Athletic trainers (AT) have unique challenges they face as the profession shifts toward a higher degree as the career entry point. The AT profession is dynamic and requires individuals to be able to adapt, modify, and overcome issues to ultimately become master clinicians. But ATs are problem solvers, inventive, and interprofessional, as well as life-long learners.
Accredited AT programs must show that they meet the minimum AT standards and that their students are competent in these standards. The goal of having a consistent base-level education is to help ensure that individuals who successfully pass the board exam will be competent at providing a similar level of care, no matter where the education takes place. For the AT profession, it’s through a Board of Certification (BOC) certified provider. The BOC establishes and regularly reviews both the standards for the practice of athletic training and the continuing education requirements.
AT Specialized Education
But one AT said it best when he said, ‘The bandwidth of Athletic Training is very broad’. With the complexity of the AT profession, specialty areas allow clinicians to become laser-focused and master clinicians in their field of specialty.
The Commission on Accreditation of Athletic Training Education (CAATE) has started formulating residency models for specialty areas. Current and future AT students should consider these models once they complete their course work at the professional master’s degree level. It is time that ATs look to narrow their bandwidth and focus on a specialty area within the profession. Current students and professions should obtain structured and real-life experiences in an area of a specialty focus to become the ‘go-to’ master clinician.
For example, once obtaining professional-level education from a CAATE accredited program and successfully challenging the BOC exam, an AT could investigate and choose a residency area to gain further focused education, experience, and professional mentorship by clinical specialists in a variety of topics: (1) Prevention and Wellness, (2) Urgent and Emergent Care, (3) Primary Care, (4) Orthopedics, (5) Rehabilitation, (6) Behavioral Health, (7) Pediatrics, or (8) Performance Enhancement.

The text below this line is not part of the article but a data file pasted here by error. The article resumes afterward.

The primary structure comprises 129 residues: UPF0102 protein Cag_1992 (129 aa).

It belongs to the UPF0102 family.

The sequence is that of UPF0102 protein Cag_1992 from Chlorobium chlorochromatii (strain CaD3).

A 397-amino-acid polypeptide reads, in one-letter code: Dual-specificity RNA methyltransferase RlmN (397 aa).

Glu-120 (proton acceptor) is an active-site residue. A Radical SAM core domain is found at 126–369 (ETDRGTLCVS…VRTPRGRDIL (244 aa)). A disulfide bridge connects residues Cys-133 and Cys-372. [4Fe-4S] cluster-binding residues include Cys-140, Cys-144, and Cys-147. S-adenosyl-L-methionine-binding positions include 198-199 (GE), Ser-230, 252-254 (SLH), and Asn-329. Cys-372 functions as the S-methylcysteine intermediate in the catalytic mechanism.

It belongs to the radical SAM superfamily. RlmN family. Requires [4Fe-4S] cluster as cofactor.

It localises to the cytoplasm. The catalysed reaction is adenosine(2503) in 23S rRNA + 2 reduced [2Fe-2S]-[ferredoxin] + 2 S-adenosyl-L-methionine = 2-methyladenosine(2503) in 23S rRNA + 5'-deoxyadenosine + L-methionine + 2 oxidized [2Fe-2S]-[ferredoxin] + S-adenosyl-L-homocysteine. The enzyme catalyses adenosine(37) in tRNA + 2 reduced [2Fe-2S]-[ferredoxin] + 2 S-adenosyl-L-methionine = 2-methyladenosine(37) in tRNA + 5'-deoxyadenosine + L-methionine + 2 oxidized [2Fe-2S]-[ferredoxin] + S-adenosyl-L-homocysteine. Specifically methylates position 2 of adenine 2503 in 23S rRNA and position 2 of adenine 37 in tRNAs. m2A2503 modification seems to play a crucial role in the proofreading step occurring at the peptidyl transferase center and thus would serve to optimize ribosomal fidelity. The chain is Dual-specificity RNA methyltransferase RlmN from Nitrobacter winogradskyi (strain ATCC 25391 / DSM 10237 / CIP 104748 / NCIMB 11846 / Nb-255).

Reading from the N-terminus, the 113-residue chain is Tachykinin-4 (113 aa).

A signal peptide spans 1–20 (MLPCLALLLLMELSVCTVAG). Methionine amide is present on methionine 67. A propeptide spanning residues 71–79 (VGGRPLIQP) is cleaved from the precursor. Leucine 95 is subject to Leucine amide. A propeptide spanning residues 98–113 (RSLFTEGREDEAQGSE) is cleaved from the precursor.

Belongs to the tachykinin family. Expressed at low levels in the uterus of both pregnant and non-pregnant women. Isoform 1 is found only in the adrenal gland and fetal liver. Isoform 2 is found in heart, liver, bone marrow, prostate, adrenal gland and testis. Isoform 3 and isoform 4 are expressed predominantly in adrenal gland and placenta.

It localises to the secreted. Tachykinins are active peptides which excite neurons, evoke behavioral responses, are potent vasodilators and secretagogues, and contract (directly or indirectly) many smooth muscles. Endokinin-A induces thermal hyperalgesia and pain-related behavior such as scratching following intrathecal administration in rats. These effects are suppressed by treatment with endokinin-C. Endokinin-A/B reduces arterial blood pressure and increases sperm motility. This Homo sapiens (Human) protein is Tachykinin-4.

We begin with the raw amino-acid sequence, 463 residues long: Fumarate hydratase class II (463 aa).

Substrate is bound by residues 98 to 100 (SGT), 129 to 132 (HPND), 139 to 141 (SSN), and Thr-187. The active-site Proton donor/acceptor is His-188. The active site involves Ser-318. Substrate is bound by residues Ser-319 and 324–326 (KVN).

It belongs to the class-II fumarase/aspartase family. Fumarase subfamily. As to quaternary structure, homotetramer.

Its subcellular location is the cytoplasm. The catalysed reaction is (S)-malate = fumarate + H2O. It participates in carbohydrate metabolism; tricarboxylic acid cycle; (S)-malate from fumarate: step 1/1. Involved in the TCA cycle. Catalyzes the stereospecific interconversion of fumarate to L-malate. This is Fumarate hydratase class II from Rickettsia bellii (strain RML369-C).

Years ago, students who wanted to gain more experience and obtain an advanced degree went on to earn a master’s degree. Now, with the current CAATE residency model, there are standards that must be met to become an accredited residency. This ensures that students working on a residency will not only get great clinical experience but also will be held accountable under an academic structure.
AT Master Clinicians
Current ATs who have a bachelor’s degree can get an advanced degree to become a master clinician. ATs can choose between a master’s degree, such as the Master of Science in Athletic Training Practice; Doctorate of Athletic Training (DAT), a clinical doctorate focused on strengthening clinical practice in a chosen focus area; or an academic terminal degree to provide support research design and academia.
There are several roads to success in the AT profession. Where there once was murky water for professional advancement in the AT world, now there is a clearly outlined path for future professionals.
Learn more about the Master of Science in Athletic Training Practice or the Doctor of Philosophy in Health Sciences – Athletic Training at Rocky Mountain University of Health Professions.
Guest post by Andrew Doyle, PhD, LAT, ATC, CSCS, Astym-Cert, is a certified athletic trainer and adjunct faculty at Rocky Mountain University of Health Professions.